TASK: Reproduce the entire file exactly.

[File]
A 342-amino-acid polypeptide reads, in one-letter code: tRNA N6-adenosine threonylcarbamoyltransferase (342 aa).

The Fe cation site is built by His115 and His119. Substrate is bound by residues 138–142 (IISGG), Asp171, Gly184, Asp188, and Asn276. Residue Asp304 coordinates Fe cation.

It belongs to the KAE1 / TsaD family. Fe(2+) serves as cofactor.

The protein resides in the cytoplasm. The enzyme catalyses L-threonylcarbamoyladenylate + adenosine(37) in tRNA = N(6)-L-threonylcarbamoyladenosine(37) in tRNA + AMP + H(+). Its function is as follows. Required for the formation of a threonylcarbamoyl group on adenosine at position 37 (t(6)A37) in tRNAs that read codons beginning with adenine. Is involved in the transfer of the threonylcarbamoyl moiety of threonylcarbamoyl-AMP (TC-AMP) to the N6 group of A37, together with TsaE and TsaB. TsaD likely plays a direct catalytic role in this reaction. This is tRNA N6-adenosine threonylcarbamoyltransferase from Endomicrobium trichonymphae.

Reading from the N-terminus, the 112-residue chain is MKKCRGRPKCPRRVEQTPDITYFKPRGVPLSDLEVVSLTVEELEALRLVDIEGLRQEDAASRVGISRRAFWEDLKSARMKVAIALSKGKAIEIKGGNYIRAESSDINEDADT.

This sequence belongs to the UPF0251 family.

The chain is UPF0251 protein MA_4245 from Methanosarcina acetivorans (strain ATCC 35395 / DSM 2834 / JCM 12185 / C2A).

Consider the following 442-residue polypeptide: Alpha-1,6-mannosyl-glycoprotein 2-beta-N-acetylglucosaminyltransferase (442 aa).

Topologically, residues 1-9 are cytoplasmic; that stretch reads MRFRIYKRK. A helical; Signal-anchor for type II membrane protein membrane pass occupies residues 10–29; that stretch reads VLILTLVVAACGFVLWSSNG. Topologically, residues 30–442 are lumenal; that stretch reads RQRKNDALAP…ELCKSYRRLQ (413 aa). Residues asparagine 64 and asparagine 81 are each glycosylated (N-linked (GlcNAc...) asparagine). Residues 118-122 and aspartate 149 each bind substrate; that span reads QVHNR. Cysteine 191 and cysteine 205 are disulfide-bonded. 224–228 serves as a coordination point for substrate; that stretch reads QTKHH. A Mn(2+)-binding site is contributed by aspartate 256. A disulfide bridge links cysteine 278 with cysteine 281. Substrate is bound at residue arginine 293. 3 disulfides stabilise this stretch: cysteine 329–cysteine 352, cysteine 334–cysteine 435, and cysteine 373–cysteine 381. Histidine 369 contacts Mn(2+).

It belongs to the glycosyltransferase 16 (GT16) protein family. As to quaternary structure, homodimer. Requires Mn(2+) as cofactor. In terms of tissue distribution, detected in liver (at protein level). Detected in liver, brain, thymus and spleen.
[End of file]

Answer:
A 342-amino-acid polypeptide reads, in one-letter code: tRNA N6-adenosine threonylcarbamoyltransferase (342 aa).

The Fe cation site is built by His115 and His119. Substrate is bound by residues 138–142 (IISGG), Asp171, Gly184, Asp188, and Asn276. Residue Asp304 coordinates Fe cation.

It belongs to the KAE1 / TsaD family. Fe(2+) serves as cofactor.

The protein resides in the cytoplasm. The enzyme catalyses L-threonylcarbamoyladenylate + adenosine(37) in tRNA = N(6)-L-threonylcarbamoyladenosine(37) in tRNA + AMP + H(+). Its function is as follows. Required for the formation of a threonylcarbamoyl group on adenosine at position 37 (t(6)A37) in tRNAs that read codons beginning with adenine. Is involved in the transfer of the threonylcarbamoyl moiety of threonylcarbamoyl-AMP (TC-AMP) to the N6 group of A37, together with TsaE and TsaB. TsaD likely plays a direct catalytic role in this reaction. This is tRNA N6-adenosine threonylcarbamoyltransferase from Endomicrobium trichonymphae.

Reading from the N-terminus, the 112-residue chain is MKKCRGRPKCPRRVEQTPDITYFKPRGVPLSDLEVVSLTVEELEALRLVDIEGLRQEDAASRVGISRRAFWEDLKSARMKVAIALSKGKAIEIKGGNYIRAESSDINEDADT.

This sequence belongs to the UPF0251 family.

The chain is UPF0251 protein MA_4245 from Methanosarcina acetivorans (strain ATCC 35395 / DSM 2834 / JCM 12185 / C2A).

Consider the following 442-residue polypeptide: Alpha-1,6-mannosyl-glycoprotein 2-beta-N-acetylglucosaminyltransferase (442 aa).

Topologically, residues 1-9 are cytoplasmic; that stretch reads MRFRIYKRK. A helical; Signal-anchor for type II membrane protein membrane pass occupies residues 10–29; that stretch reads VLILTLVVAACGFVLWSSNG. Topologically, residues 30–442 are lumenal; that stretch reads RQRKNDALAP…ELCKSYRRLQ (413 aa). Residues asparagine 64 and asparagine 81 are each glycosylated (N-linked (GlcNAc...) asparagine). Residues 118-122 and aspartate 149 each bind substrate; that span reads QVHNR. Cysteine 191 and cysteine 205 are disulfide-bonded. 224–228 serves as a coordination point for substrate; that stretch reads QTKHH. A Mn(2+)-binding site is contributed by aspartate 256. A disulfide bridge links cysteine 278 with cysteine 281. Substrate is bound at residue arginine 293. 3 disulfides stabilise this stretch: cysteine 329–cysteine 352, cysteine 334–cysteine 435, and cysteine 373–cysteine 381. Histidine 369 contacts Mn(2+).

It belongs to the glycosyltransferase 16 (GT16) protein family. As to quaternary structure, homodimer. Requires Mn(2+) as cofactor. In terms of tissue distribution, detected in liver (at protein level). Detected in liver, brain, thymus and spleen.